Music and Meditation for the Third Sunday of Advent

In the wake of Friday’s tragedy, today’s call to “Rejoice” is a difficult one. But as Deacon Greg reminds us, even that call is shot through with the promise of suffering:

“The Lord is near.” He knows what it’s like.

And He knows what we need: hope.  And He has given it to us. The Passion of His son assures us of this: death doesn’t have the last word.  We have been promised eternal life.  We live in the hope of one day seeing God face-to-face – and seeing in His reflected light those we love.

This is the real promise and joy of Christmas: the salvation that was made real on Calvary began in Bethlehem.

The Lord is near.  He walks with us.  He weeps with us

The most thematically appropriate pieces composed for Gaudete Sunday speak either of our forthcoming escape from darkness — Samuel Wesley’s “The Wilderness or the Solitary Place” — or look joyfully ahead to Christ’s impending arrival — Bach’s “Herr Christ, der ein’ge Gottessohn.” But neither emotion is one that comes easily to me at the moment. Perhaps the best musical selection for this particular day is the somber chant from which today’s feast takes its name: “Gaudete in Domino” — a reminder that rejoicing in this vale of tears will never be entirely free of sorrow and supplication.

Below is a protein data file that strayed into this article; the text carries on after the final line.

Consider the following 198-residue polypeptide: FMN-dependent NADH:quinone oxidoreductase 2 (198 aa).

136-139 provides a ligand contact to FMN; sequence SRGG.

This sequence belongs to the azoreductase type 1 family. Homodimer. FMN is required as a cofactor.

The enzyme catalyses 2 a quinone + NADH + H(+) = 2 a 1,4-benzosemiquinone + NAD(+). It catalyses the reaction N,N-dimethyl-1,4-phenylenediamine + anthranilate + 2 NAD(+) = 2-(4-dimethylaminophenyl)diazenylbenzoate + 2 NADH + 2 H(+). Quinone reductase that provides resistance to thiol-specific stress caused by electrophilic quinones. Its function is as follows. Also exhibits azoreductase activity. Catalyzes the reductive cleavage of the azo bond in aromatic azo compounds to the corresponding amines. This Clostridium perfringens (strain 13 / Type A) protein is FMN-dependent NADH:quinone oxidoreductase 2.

Gaudéte in Dómino semper:
íterum díco, gaudéte:
modéstia véstra
nóta sit ómnibus homínibus:
Dóminus prope est.
Nihil sollíciti sítis:
sed in ómni oratióne
petitiónes véstrae
innotéscant apud Déum.

Rejoice in the Lord always;
again I say, rejoice.
Let your forbearance
be known to all men.
The Lord is at hand.
Do not be anxious over anything;
but in all manner or prayer,
let your requests
be made known unto God.

Attribution(s): “The Census at Bethlehem” by Pieter Brueghel the Elder. Provided by the Web Gallery of Art (ImageInfo about artwork) and licensed under Public Domain via Wikimedia Commons.

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